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OIL PRICE DYNAMICS REPORT

Updated: April 1, 2019

Oil prices rose over the past week owing to an increase in demand.

Strengthening demand expectations and a higher residual offset higher anticipated supply, resulting in an increase in oil prices this week. In 2018:Q4, oil prices fell due to declining demand and increasing supply.

Developments in global demand expectations since 2017:Q3 have reversed the largely supply-induced weakness in oil prices seen throughout the first half of 2017.

Overall, since the end of 2014:Q2, both lower global demand expectations and looser supply have held oil prices down, though this trend seems to have reversed in 2016:Q2 and 2016:Q4, and notably since 2017:Q3.

Cumulative Weekly Decomposition, Oct 01-Mar 29, 2019 Percentage change 30 Oct Brent $84.94 1, price
Cumulative Weekly Decomposition, Oct 01-Mar 29, 2019
Percentage change
30
Oct Brent $84.94 1, price 2018
20
10
0
Residual
-10
Demand
Supply
-20
-30
Brent crude
price
-40
-50 Oct 1
Nov 1
Dec 1
Jan 1
Feb 1
Mar 1

Sources: Authors’ calculations; Haver Analytics; Thomson Reuters; Bloomberg L.P. Notes: Residual reflects price movements unexplained by supply and demand factors. Supply, demand, and residual sum to Brent crude price.

Cumulative Weekly Decomposition, 2010-Present

Percentage change

125

100

Jan Brent $81.37 8, price 2010 Residual Supply Demand Brent price crude

Jan Brent $81.37 8, price 2010

Residual

Residual
Residual
Jan Brent $81.37 8, price 2010 Residual Supply Demand Brent price crude
Jan Brent $81.37 8, price 2010 Residual Supply Demand Brent price crude
Jan Brent $81.37 8, price 2010 Residual Supply Demand Brent price crude
Jan Brent $81.37 8, price 2010 Residual Supply Demand Brent price crude
Jan Brent $81.37 8, price 2010 Residual Supply Demand Brent price crude

Supply

Demand Brent price crude

2011

2012

2013

2014

2015

2016

2017

2018

2019

75

50

25

0

-25

-50

-75

-100

-125

-150 2010

Sources: Authors’ calculations; Haver Analytics; Thomson Reuters; Bloomberg L.P. Notes: Residual reflects price movements unexplained by supply and demand factors. Supply, demand, and residual sum to Brent crude price.

Recent Decomposition Data

The chart at left depicts the cumulative oil price decomposition from October 1, 2018.

The table below presents the most recent cumulative values.

Cumulative Percentage Changes since October 1, 2018

 

Demand

Supply

Rest

Brent

Mar 15, 2019

-6.8

-12.9

-1.1

-20.8

Mar 22, 2019

-7.5

-12.6

-0.9

-21.0

Mar 29, 2019

-6.4

-14.3

1.7

-19.0

Longer-Term View of Oil Price Movements

This final chart provides a somewhat longer-term perspective by means of a cumulative decomposition from 2010 onward.

The analysis shows that excess supply became a significant driver of oil prices in mid-2012 and generally dominated price dynamics after mid-2014.

Oil Price Decomposition Q&A

1. What is the goal of the oil price decomposition?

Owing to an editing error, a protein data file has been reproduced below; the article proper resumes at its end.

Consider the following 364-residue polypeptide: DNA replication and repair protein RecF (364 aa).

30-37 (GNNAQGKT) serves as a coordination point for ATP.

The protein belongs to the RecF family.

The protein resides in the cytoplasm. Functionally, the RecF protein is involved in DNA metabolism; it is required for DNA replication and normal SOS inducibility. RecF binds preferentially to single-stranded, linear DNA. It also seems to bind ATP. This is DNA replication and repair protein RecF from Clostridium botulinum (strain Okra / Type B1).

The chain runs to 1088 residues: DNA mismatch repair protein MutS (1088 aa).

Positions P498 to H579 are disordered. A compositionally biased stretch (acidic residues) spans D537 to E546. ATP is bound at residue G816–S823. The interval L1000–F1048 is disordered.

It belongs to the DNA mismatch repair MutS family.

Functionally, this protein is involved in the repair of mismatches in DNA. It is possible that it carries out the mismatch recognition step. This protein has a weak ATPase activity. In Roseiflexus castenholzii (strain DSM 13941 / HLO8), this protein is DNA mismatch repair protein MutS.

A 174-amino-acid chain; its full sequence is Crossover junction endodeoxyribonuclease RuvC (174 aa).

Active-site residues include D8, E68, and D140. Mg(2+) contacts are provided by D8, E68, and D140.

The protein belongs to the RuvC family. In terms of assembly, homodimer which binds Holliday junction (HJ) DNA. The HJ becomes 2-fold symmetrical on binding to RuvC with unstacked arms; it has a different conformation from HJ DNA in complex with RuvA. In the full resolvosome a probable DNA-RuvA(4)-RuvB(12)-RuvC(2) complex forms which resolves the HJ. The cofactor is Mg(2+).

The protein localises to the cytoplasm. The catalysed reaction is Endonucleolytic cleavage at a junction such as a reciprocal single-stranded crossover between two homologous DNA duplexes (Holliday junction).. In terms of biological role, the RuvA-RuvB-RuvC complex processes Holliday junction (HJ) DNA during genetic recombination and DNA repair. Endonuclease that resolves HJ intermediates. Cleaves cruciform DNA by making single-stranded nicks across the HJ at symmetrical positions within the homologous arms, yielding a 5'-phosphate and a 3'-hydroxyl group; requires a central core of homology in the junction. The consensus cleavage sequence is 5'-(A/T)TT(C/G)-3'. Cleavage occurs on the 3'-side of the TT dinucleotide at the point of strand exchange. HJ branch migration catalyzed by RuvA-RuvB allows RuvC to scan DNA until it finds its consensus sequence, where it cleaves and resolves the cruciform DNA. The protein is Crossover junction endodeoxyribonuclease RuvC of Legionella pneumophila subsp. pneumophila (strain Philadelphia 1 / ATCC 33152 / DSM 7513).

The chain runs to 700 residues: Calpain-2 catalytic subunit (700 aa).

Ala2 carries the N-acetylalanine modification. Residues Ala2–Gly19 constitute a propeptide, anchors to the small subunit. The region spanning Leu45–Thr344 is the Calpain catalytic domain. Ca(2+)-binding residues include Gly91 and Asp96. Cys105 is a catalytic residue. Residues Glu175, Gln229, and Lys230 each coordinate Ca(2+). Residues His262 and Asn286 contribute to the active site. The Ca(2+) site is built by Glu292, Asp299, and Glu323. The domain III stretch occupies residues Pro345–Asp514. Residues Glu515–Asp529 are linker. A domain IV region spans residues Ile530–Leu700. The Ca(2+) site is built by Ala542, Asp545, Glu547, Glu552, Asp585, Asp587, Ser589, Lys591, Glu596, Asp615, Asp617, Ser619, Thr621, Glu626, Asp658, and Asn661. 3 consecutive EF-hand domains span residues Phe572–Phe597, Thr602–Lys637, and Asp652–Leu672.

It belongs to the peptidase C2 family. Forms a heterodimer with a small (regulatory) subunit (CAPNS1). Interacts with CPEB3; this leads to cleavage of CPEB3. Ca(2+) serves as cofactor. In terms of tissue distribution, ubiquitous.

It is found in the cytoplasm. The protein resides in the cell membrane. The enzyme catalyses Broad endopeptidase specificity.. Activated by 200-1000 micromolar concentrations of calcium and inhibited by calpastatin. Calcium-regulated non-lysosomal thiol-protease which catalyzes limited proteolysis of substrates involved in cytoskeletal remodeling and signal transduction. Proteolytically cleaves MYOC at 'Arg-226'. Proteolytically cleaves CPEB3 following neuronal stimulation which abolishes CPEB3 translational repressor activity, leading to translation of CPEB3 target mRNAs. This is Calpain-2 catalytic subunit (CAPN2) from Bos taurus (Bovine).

Our aim is to determine how much of the observed oil price change has been driven by demand and supply factors.

2. What is the modeling strategy?

Using a statistical model and a large number of financial variables, we decompose weekly oil price changes into demand effects, supply effects, and an unexplained residual.

Sparse partial least squares regression allows us to construct linear combinations from the variables in our financial market data set—called factors—which have maximum explanatory content for oil price changes. We first use this procedure to generate factors that best capture the patterns in the data, and then examine the estimated factors to determine how they reflect demand or supply dynamics.

The model is re-estimated every week using weekly data from January 1986 through the close of business on Friday of the most recent week. Over this sample, the model can explain about two-thirds of the weekly oil price dynamics.

3. How to interpret the results?

The output of the model is used to decompose weekly changes in an accounting sense. More specifically, the weekly Brent crude price change always equals the change explained by demand factors plus the change explained by supply factors plus a residual (the weekly change unexplained by the sum of the estimated demand and supply factors).

Given the noise in weekly price changes, we choose to show the results as a cumulation from a certain starting point (usually the start of the previous quarter).

References

Groen, J., and P. Russo. 2016. “Lower Oil Prices and U.S. Economic

Activity.” Liberty Street Economics, May 2.

Groen, J., and P. Russo. 2015. “Is Cheaper Oil Good News or Bad News for

the U.S. Economy?” Liberty Street Economics, June 8.

Groen, J., K. McNeil, and M. Middeldorp. 2013. “A New Approach for

Identifying Demand and Supply Shocks in the Oil Market.” Liberty Street Economics, March 25.

Authors

Jan Groen and Michael Nattinger